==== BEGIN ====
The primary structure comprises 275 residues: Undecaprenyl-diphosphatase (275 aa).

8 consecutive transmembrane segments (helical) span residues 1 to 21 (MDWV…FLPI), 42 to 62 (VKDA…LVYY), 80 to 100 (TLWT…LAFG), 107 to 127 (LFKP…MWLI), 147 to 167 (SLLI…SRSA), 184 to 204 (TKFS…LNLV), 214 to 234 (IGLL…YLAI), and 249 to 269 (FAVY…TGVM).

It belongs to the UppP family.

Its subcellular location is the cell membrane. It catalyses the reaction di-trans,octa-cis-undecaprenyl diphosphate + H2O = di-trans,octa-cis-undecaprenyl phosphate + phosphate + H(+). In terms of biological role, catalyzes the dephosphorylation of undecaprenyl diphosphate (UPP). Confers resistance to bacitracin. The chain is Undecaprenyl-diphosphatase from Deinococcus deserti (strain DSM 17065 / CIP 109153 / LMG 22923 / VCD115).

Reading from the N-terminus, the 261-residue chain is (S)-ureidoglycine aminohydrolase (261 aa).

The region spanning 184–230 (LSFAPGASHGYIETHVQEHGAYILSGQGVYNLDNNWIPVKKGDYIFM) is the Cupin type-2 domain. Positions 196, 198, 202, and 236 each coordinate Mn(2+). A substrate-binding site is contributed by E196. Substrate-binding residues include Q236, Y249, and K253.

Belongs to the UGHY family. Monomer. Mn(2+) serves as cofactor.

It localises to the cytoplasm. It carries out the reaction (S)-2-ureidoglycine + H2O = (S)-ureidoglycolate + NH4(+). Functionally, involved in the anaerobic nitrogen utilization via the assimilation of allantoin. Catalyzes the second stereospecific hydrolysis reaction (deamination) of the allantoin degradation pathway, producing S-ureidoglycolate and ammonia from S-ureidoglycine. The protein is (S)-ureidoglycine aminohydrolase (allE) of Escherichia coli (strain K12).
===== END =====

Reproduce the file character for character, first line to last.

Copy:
The primary structure comprises 275 residues: Undecaprenyl-diphosphatase (275 aa).

8 consecutive transmembrane segments (helical) span residues 1 to 21 (MDWV…FLPI), 42 to 62 (VKDA…LVYY), 80 to 100 (TLWT…LAFG), 107 to 127 (LFKP…MWLI), 147 to 167 (SLLI…SRSA), 184 to 204 (TKFS…LNLV), 214 to 234 (IGLL…YLAI), and 249 to 269 (FAVY…TGVM).

It belongs to the UppP family.

Its subcellular location is the cell membrane. It catalyses the reaction di-trans,octa-cis-undecaprenyl diphosphate + H2O = di-trans,octa-cis-undecaprenyl phosphate + phosphate + H(+). In terms of biological role, catalyzes the dephosphorylation of undecaprenyl diphosphate (UPP). Confers resistance to bacitracin. The chain is Undecaprenyl-diphosphatase from Deinococcus deserti (strain DSM 17065 / CIP 109153 / LMG 22923 / VCD115).

Reading from the N-terminus, the 261-residue chain is (S)-ureidoglycine aminohydrolase (261 aa).

The region spanning 184–230 (LSFAPGASHGYIETHVQEHGAYILSGQGVYNLDNNWIPVKKGDYIFM) is the Cupin type-2 domain. Positions 196, 198, 202, and 236 each coordinate Mn(2+). A substrate-binding site is contributed by E196. Substrate-binding residues include Q236, Y249, and K253.

Belongs to the UGHY family. Monomer. Mn(2+) serves as cofactor.

It localises to the cytoplasm. It carries out the reaction (S)-2-ureidoglycine + H2O = (S)-ureidoglycolate + NH4(+). Functionally, involved in the anaerobic nitrogen utilization via the assimilation of allantoin. Catalyzes the second stereospecific hydrolysis reaction (deamination) of the allantoin degradation pathway, producing S-ureidoglycolate and ammonia from S-ureidoglycine. The protein is (S)-ureidoglycine aminohydrolase (allE) of Escherichia coli (strain K12).